Is Terraform still open-source? Yes, but…

Antonija Bilic Arar

HashiCorp's change in licensing has prompted a backlash and a debate on the future of the open-source software.

We are announcing that HashiCorp is changing its source code license from Mozilla Public License v2.0 (MPL 2.0) to the Business Source License (BSL, also known as BUSL) v1.1 on all future releases of HashiCorp products. HashiCorp APIs, SDKs, and almost all other libraries will remain MPL 2.0, said the company behind the Infrastructure as Code tool Terraform in a blog post

Terraform is another one in a long list of developer tools that have started as “pure open-source” products but changed its license to Business Source Licence at some point.

In the blog post announcing the change HashiCorp’s co-founder and CTO Armon Dadgar says they’re just “following a path similar to other companies in recent years. These companies include Couchbase, Cockroach Labs, Sentry, and MariaDB, which developed this license in 2013. Companies, including Confluent, MongoDB, Elastic, Redis Labs, and others, have also adopted alternative licenses that include restrictions on commercial usage.”

Why the change to Business Source Licence?

 As Dadgar explained: 

There are other vendors who take advantage of pure OSS models and the community work on OSS projects, for their own commercial goals, without providing material contributions back. We don’t believe this is in the spirit of open source.

Armon Dadgar, HashiCorp’s co-founder and CTO

 Under the new license, HashiCorp states:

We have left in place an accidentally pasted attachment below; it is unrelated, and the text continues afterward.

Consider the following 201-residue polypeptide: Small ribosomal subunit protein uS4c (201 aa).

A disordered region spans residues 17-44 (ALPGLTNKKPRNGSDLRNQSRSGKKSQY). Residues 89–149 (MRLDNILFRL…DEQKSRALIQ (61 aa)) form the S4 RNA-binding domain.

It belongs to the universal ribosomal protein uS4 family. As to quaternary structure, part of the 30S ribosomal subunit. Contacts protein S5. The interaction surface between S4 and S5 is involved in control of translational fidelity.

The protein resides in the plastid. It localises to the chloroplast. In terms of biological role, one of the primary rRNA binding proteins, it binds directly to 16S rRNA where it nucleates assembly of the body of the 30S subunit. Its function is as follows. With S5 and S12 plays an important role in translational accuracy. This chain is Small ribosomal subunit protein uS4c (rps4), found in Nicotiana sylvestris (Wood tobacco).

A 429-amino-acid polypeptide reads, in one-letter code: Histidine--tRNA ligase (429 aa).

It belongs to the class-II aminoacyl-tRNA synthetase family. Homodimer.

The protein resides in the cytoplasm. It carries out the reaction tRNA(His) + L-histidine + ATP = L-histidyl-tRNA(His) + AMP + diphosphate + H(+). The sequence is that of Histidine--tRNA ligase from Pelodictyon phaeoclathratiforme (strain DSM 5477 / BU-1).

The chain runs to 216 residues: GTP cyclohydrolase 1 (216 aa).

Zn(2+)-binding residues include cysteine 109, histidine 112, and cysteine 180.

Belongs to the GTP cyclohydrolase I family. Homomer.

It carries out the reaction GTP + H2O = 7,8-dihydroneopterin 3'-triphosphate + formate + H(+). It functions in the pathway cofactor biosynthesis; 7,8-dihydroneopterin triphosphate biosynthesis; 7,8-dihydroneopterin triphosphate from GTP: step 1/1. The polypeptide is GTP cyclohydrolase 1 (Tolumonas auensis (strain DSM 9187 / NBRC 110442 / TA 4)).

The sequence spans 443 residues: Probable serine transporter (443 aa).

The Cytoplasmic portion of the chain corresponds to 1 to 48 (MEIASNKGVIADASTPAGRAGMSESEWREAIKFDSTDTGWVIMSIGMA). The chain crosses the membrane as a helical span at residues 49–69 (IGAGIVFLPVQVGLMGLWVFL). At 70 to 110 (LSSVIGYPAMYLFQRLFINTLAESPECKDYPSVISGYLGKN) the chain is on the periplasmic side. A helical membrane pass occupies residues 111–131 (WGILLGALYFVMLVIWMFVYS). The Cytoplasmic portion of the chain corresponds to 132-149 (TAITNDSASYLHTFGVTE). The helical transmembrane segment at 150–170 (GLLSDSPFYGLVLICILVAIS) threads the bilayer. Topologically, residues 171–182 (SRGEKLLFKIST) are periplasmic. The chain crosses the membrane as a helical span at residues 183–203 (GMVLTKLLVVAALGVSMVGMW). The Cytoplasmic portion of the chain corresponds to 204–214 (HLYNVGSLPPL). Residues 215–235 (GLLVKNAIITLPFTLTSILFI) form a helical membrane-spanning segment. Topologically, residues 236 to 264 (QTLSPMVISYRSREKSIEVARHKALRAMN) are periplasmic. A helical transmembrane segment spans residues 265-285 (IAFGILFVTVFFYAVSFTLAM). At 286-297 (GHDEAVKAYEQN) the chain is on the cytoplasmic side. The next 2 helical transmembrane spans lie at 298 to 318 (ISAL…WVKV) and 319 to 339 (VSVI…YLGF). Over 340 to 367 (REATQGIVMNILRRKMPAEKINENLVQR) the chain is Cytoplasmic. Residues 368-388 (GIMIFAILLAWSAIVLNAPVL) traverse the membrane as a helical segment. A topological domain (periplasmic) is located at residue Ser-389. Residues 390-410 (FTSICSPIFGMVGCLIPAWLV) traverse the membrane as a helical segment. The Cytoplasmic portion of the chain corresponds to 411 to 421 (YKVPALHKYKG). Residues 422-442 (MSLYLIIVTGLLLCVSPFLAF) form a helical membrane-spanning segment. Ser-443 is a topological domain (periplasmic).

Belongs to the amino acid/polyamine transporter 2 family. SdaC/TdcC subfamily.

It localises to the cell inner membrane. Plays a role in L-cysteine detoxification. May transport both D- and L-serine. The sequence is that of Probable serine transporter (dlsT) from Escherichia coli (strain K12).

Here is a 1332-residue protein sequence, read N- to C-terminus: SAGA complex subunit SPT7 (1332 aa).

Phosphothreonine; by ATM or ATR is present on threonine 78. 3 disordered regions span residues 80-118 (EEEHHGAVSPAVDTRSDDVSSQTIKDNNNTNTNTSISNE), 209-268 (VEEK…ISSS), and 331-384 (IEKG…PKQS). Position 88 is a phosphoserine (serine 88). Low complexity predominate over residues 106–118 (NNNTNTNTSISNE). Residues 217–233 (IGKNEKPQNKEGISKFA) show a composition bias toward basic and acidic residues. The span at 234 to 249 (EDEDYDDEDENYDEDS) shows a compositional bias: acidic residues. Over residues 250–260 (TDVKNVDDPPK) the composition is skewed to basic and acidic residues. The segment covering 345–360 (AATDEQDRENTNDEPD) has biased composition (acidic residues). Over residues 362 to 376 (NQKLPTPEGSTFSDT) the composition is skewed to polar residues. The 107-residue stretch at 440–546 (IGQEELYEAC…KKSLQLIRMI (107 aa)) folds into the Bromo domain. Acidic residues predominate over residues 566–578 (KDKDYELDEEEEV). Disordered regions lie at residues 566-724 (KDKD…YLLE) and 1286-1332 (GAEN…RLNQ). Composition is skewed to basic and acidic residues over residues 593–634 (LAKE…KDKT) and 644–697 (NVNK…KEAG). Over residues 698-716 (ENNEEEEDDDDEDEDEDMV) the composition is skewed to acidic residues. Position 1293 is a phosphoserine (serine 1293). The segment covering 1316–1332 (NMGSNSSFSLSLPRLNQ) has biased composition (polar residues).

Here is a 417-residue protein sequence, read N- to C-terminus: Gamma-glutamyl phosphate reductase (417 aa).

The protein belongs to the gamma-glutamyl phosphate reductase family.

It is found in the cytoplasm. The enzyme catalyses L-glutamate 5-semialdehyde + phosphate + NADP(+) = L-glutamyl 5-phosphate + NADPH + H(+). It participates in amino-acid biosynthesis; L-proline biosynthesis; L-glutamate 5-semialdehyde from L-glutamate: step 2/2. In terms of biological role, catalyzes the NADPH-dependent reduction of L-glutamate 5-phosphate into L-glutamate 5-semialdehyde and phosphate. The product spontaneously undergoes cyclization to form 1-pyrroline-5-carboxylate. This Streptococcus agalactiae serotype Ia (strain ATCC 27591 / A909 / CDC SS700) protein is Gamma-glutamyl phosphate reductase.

• End users can continue to copy, modify, and redistribute the code for all non-commercial and commercial use, except where providing a competitive offering to HashiCorp.
  • Partners can continue to build integrations for our joint customers. 
  • We will continue to work closely with the cloud service providers to ensure deep support for our mutual technologies. Customers of enterprise and cloud-managed HashiCorp products will see no change as well.
  • Vendors who provide competitive services built on our community products will no longer be able to incorporate future releases, bug fixes, or security patches contributed to our products.

The OpenTF Manifesto

And just like licensing changes by other companies have done before, this one also prompted a backlash in the open-source community. The OpenTF Manifesto shares their concern that the BUSL license is “a poison pill for Terraform” that will cause the open source ecosystem surrounding Terraform to “dwindle and wither.” The initiative, signed so far by almost a hundred companies and several hundred several individuals, is also not happy about HashiCorp’s lack of communication with the community about the changes. 

They are particularly worried about the lack of a clear definition of what HashiCorp would consider a competitive service:

At every company you ever work at in the future, before starting to use Terraform, the CTO will have to think about whether HashiCorp could possibly consider you a competitor, now or at any time in the future.

( … )

Every developer at that company will have to wonder if they want to contribute back to Terraform, given there’s no certainty they’ll be able to use their own work at a future job.

 Although the BUSL license technically is an open-source license, this change has once again started a debate on the future of open-source software. Terraform would’ve never gotten the adoption it did or all the contributions from the community had it not been open source; they point out and list some of the vendors affected by change that have made significant contributions to the Terraform community.

The OpenTF manifesto stresses once again that every time an open-source company changes their licensing, it affects the whole community: 

Tools like Terraform don’t live in isolation: they are part of a large ecosystem. The same applies to Kubernetes, Linux, Go, or other major infrastructure tools.

Imagine if the creators of Linux or Kubernetes suddenly switched to a non-open-source license that only permitted non-competitive usage.

The CNCF (Cloud Native Computing Foundation) has posted a recommendation to its projects using Terraform to “switch to an alternative component”.

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